3. “Lightning Crashes,” Live (season 2, episode 7, “Burial”)
The song’s background-music vibe (is that mean?) is reflected in the images of the friends and frenemies twirling, hugging, and drinking around the campfire in the present timeline. But those are intercut with the sheer body horror of Shauna punching and kicking the shit out of Lottie back in the murder cabin days. Every time Live’s lead singer Ed Kowalczyk sings “I can feel it,” as Shauna lands another blow, it sends an eerie twinge up the spine. Ouch. We’re glad we can’t. (Interestingly, this song is also about births and deaths occurring simultaneously in a hospital-like setting.)
2. “Pitseleh,” Elliott Smith (season 2, episode 6, “Qui”)
There’s magic in this choice. If you’re not familiar with the song, it’s still easy to respond on an emotional level to the delicate vocals and intimate presence of the acoustic guitar quietly fading in as Shauna holds her newborn for the first time (in what is later revealed to have been a tragic hallucination, but hey, it’s nice to imagine for a little while). Upon closer listening, certain phrases stand out as relevant: “I’ve got a joke I’ve been dying to tell you” as Shauna gazes upon her son she’s been dying to meet, “the silent kid” (foreshadowing?). The scene then transitions from the cabin in the wilderness to a car on a woodsy road, with Van and Taissa inside. The song fades, the episode trucks along, but if you know “Pitseleh,” and it gets in your head (here comes the magic trick) you soon reach the soaring bridge (“no one deserves it”) and you’re right back there with Shauna in the dark, pleading with the others to say that they hear her dead baby crying.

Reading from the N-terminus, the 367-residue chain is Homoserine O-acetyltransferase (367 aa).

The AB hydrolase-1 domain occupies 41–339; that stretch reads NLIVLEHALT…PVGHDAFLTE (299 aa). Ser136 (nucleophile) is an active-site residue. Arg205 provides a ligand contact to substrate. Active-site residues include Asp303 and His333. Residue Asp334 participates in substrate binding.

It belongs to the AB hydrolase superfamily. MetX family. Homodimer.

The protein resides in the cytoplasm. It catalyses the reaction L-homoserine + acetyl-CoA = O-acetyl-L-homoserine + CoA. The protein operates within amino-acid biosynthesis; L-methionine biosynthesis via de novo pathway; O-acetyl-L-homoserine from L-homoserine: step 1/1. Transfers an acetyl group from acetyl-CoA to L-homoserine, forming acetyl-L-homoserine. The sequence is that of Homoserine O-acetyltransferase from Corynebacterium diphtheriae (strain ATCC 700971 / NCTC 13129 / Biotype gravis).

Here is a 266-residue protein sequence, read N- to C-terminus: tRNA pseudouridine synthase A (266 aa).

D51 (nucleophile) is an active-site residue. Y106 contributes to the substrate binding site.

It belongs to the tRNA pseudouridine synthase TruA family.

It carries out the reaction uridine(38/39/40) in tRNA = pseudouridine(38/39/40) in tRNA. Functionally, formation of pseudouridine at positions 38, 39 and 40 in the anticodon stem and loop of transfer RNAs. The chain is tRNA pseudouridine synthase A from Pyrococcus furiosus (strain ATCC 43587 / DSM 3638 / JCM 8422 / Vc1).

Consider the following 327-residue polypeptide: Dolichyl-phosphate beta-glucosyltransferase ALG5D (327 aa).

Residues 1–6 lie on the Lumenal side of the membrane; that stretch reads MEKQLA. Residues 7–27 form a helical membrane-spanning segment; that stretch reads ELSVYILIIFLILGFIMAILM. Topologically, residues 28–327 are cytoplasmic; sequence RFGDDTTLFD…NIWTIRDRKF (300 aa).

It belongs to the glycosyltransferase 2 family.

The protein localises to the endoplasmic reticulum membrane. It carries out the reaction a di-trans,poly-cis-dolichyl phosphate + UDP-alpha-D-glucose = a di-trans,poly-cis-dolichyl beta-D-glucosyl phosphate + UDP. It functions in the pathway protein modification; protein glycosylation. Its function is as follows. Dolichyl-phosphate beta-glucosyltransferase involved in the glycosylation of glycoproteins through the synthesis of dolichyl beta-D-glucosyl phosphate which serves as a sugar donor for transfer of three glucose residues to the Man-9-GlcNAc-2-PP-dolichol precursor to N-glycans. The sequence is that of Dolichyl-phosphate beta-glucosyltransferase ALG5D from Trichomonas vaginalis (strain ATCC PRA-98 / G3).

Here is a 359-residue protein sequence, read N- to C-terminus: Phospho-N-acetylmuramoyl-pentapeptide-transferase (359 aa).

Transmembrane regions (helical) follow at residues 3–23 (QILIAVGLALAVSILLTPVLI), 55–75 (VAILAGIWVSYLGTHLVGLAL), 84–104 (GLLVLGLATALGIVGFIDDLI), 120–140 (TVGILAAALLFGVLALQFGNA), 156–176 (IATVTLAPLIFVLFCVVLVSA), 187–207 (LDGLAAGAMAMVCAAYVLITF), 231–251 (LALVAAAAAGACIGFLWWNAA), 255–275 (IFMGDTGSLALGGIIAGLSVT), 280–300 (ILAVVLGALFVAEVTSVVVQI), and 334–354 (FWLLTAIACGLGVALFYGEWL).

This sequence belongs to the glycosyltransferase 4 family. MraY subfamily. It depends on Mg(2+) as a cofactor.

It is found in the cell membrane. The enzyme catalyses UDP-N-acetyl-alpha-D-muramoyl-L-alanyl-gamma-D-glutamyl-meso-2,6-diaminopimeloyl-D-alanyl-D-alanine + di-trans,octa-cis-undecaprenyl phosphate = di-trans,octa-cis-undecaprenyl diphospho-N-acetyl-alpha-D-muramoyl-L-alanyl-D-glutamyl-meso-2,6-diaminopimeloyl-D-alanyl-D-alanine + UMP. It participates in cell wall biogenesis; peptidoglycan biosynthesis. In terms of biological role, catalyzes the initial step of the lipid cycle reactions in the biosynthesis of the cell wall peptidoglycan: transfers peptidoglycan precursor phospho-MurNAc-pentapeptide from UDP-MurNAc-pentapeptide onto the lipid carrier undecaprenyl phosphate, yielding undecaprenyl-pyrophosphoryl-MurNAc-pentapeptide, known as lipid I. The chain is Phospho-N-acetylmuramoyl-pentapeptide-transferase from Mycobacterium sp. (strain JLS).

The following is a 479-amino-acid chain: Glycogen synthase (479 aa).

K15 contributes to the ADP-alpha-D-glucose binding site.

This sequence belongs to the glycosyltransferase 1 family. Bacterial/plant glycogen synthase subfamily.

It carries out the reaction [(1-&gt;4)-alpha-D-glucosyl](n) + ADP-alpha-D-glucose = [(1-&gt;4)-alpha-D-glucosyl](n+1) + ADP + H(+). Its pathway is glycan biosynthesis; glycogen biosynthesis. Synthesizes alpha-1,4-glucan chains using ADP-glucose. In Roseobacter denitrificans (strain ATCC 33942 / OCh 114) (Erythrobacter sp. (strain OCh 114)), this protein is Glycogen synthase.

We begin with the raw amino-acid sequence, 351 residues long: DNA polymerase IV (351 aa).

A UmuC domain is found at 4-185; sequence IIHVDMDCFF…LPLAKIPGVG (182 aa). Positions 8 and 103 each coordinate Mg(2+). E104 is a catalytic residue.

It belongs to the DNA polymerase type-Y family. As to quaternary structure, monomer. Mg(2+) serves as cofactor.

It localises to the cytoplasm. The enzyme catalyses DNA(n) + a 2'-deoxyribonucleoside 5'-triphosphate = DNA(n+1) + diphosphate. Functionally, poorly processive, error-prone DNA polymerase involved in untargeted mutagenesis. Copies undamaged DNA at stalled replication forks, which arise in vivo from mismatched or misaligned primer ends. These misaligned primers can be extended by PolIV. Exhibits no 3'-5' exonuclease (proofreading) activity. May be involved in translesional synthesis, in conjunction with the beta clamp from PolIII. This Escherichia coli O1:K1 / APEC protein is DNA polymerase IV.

1. “Climbing Up The Walls,” Radiohead (season 2, episode 2, “Edible Complex”)
Taissa tells Shauna to put the goddamn Caboodle away, quit braiding “dead ass Jackie’s” hair and playing “MASH” in the meat shed, and put her to rest for good. They put her on the funeral pyre. To defuse some other interpersonal ruckus in the group, Shauna lights the fire beneath her best friend and says to her in parting, “I don’t know where I end and you begin.” The dedicated Radiohead fan, for a brief moment, may think to themselves, “Where I End And You Begin”...what a great song. It ends with the lyrics “I will eat you alive” repeated over and over. Long story short, snow falls on the fire in the night, slow-roasting Jackie’s corpse. And imagine that Radiohead fan’s surprise and delight (mixed with disgust and curiosity at the developing action) as the song that accompanies the girls’ slow, mechanical march to the meat is none other than “Climbing Up The Walls.” There’s a hypnotic element to the track in rhythm and tone. Then come the lyrics. “You know we’re friends ’till we die,” Thom Yorke wails in his signature timbre, “Open up your skull/I’ll be there/Climbing up the walls.” The scenes flash rapidly from Grecian feast fantasy to stark animalistic reality. And Yorke screams in time with Coach Ben’s terrified reaction from the cabin doorway.